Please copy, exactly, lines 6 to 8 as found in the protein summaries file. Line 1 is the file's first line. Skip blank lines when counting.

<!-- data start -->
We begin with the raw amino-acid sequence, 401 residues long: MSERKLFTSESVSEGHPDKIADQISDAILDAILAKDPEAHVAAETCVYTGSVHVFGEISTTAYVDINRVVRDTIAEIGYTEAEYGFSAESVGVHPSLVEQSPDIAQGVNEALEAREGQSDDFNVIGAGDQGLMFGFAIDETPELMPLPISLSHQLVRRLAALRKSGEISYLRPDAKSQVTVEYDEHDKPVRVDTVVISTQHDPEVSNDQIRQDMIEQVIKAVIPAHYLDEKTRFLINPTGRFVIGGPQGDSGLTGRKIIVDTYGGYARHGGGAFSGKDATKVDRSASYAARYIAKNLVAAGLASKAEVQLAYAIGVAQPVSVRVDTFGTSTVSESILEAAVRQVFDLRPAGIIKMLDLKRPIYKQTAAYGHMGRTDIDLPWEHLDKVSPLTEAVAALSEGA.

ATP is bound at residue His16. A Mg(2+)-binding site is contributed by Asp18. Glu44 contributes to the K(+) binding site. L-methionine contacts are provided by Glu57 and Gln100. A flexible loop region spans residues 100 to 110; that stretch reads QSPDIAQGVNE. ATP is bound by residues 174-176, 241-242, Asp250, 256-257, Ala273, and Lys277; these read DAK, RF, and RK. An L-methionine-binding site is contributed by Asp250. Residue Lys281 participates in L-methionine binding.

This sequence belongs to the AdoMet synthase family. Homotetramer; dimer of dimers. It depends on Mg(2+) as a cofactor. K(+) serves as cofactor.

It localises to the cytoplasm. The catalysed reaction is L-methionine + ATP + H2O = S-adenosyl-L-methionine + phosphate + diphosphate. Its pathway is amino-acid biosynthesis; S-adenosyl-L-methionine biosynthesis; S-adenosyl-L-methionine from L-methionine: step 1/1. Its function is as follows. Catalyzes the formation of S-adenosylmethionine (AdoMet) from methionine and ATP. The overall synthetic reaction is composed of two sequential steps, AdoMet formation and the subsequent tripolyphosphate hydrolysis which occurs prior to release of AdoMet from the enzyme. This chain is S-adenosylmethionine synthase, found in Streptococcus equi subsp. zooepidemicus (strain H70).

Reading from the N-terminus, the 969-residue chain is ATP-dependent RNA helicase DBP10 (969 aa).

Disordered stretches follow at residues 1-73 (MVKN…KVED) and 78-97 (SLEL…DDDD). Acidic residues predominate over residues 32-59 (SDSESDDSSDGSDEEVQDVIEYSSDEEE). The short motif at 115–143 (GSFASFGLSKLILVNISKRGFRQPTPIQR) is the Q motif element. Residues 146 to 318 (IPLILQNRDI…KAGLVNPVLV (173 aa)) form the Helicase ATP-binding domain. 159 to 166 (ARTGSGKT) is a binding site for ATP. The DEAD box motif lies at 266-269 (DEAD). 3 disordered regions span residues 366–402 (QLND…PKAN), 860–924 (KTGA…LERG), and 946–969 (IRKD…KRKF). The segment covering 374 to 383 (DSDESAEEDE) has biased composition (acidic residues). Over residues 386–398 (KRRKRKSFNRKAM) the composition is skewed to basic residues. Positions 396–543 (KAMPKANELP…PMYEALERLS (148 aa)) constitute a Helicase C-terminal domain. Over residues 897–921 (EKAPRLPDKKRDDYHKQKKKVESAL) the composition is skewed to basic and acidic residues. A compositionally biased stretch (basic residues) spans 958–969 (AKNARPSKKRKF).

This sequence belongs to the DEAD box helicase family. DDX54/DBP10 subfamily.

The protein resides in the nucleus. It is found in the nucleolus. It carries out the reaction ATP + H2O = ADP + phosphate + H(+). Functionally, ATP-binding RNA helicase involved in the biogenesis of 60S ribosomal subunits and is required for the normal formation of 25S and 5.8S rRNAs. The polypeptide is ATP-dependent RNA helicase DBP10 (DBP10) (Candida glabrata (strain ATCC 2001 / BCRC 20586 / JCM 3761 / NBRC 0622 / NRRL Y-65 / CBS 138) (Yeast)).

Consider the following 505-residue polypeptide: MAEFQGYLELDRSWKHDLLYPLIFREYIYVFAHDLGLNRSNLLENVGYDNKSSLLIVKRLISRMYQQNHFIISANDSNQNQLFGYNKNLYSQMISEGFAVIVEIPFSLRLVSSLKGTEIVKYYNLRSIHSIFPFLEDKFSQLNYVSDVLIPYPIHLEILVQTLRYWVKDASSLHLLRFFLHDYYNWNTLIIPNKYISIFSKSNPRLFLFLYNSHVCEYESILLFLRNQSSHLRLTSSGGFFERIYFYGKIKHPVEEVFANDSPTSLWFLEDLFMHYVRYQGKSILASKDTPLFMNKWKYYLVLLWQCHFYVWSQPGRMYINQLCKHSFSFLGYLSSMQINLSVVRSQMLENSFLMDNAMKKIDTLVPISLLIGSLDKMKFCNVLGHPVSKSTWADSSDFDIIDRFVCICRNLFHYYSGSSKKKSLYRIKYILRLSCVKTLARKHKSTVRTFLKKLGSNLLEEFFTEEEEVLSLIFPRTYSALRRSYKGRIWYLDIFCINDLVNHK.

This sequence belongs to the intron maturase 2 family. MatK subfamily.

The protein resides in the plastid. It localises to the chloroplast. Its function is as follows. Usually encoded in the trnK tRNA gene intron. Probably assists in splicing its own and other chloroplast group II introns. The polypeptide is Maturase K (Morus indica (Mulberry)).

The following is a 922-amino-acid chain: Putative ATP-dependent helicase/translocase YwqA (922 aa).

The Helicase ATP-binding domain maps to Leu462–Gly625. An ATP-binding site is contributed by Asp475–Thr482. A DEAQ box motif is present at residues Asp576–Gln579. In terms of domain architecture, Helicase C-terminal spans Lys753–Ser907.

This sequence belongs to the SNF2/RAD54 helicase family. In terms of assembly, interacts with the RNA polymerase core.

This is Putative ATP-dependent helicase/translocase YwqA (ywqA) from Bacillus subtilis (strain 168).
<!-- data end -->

Disordered stretches follow at residues 1-73 (MVKN…KVED) and 78-97 (SLEL…DDDD). Acidic residues predominate over residues 32-59 (SDSESDDSSDGSDEEVQDVIEYSSDEEE). The short motif at 115–143 (GSFASFGLSKLILVNISKRGFRQPTPIQR) is the Q motif element. Residues 146 to 318 (IPLILQNRDI…KAGLVNPVLV (173 aa)) form the Helicase ATP-binding domain. 159 to 166 (ARTGSGKT) is a binding site for ATP. The DEAD box motif lies at 266-269 (DEAD). 3 disordered regions span residues 366–402 (QLND…PKAN), 860–924 (KTGA…LERG), and 946–969 (IRKD…KRKF). The segment covering 374 to 383 (DSDESAEEDE) has biased composition (acidic residues). Over residues 386–398 (KRRKRKSFNRKAM) the composition is skewed to basic residues. Positions 396–543 (KAMPKANELP…PMYEALERLS (148 aa)) constitute a Helicase C-terminal domain. Over residues 897–921 (EKAPRLPDKKRDDYHKQKKKVESAL) the composition is skewed to basic and acidic residues. A compositionally biased stretch (basic residues) spans 958–969 (AKNARPSKKRKF).

This sequence belongs to the DEAD box helicase family. DDX54/DBP10 subfamily.

The protein resides in the nucleus. It is found in the nucleolus. It carries out the reaction ATP + H2O = ADP + phosphate + H(+). Functionally, ATP-binding RNA helicase involved in the biogenesis of 60S ribosomal subunits and is required for the normal formation of 25S and 5.8S rRNAs. The polypeptide is ATP-dependent RNA helicase DBP10 (DBP10) (Candida glabrata (strain ATCC 2001 / BCRC 20586 / JCM 3761 / NBRC 0622 / NRRL Y-65 / CBS 138) (Yeast)).